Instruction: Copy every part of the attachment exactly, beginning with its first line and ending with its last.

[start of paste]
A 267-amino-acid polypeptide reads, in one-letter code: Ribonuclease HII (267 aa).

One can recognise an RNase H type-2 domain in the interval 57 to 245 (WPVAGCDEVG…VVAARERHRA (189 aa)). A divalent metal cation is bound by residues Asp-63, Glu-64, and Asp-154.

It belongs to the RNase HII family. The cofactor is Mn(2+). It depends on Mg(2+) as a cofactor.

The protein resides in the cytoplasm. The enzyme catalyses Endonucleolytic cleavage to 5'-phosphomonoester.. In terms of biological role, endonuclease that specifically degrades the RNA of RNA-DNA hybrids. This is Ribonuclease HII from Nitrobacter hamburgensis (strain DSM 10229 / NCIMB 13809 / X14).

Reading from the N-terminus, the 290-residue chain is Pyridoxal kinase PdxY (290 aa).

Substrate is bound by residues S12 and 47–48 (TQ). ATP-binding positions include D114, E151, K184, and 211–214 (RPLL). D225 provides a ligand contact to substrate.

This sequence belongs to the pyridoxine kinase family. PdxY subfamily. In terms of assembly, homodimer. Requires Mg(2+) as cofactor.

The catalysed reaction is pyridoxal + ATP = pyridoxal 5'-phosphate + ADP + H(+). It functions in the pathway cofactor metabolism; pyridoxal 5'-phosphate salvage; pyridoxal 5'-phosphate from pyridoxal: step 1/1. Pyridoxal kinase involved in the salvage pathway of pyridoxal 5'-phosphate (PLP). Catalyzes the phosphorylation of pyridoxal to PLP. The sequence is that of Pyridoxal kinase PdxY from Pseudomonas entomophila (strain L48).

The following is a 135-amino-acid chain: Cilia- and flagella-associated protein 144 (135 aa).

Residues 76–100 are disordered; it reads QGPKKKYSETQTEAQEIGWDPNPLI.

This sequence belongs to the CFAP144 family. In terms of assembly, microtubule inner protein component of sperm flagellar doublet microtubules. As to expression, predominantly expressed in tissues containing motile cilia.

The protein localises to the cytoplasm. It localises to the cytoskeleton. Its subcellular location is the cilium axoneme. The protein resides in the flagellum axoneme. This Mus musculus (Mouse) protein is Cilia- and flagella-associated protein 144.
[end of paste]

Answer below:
A 267-amino-acid polypeptide reads, in one-letter code: Ribonuclease HII (267 aa).

One can recognise an RNase H type-2 domain in the interval 57 to 245 (WPVAGCDEVG…VVAARERHRA (189 aa)). A divalent metal cation is bound by residues Asp-63, Glu-64, and Asp-154.

It belongs to the RNase HII family. The cofactor is Mn(2+). It depends on Mg(2+) as a cofactor.

The protein resides in the cytoplasm. The enzyme catalyses Endonucleolytic cleavage to 5'-phosphomonoester.. In terms of biological role, endonuclease that specifically degrades the RNA of RNA-DNA hybrids. This is Ribonuclease HII from Nitrobacter hamburgensis (strain DSM 10229 / NCIMB 13809 / X14).

Reading from the N-terminus, the 290-residue chain is Pyridoxal kinase PdxY (290 aa).

Substrate is bound by residues S12 and 47–48 (TQ). ATP-binding positions include D114, E151, K184, and 211–214 (RPLL). D225 provides a ligand contact to substrate.

This sequence belongs to the pyridoxine kinase family. PdxY subfamily. In terms of assembly, homodimer. Requires Mg(2+) as cofactor.

The catalysed reaction is pyridoxal + ATP = pyridoxal 5'-phosphate + ADP + H(+). It functions in the pathway cofactor metabolism; pyridoxal 5'-phosphate salvage; pyridoxal 5'-phosphate from pyridoxal: step 1/1. Pyridoxal kinase involved in the salvage pathway of pyridoxal 5'-phosphate (PLP). Catalyzes the phosphorylation of pyridoxal to PLP. The sequence is that of Pyridoxal kinase PdxY from Pseudomonas entomophila (strain L48).

The following is a 135-amino-acid chain: Cilia- and flagella-associated protein 144 (135 aa).

Residues 76–100 are disordered; it reads QGPKKKYSETQTEAQEIGWDPNPLI.

This sequence belongs to the CFAP144 family. In terms of assembly, microtubule inner protein component of sperm flagellar doublet microtubules. As to expression, predominantly expressed in tissues containing motile cilia.

The protein localises to the cytoplasm. It localises to the cytoskeleton. Its subcellular location is the cilium axoneme. The protein resides in the flagellum axoneme. This Mus musculus (Mouse) protein is Cilia- and flagella-associated protein 144.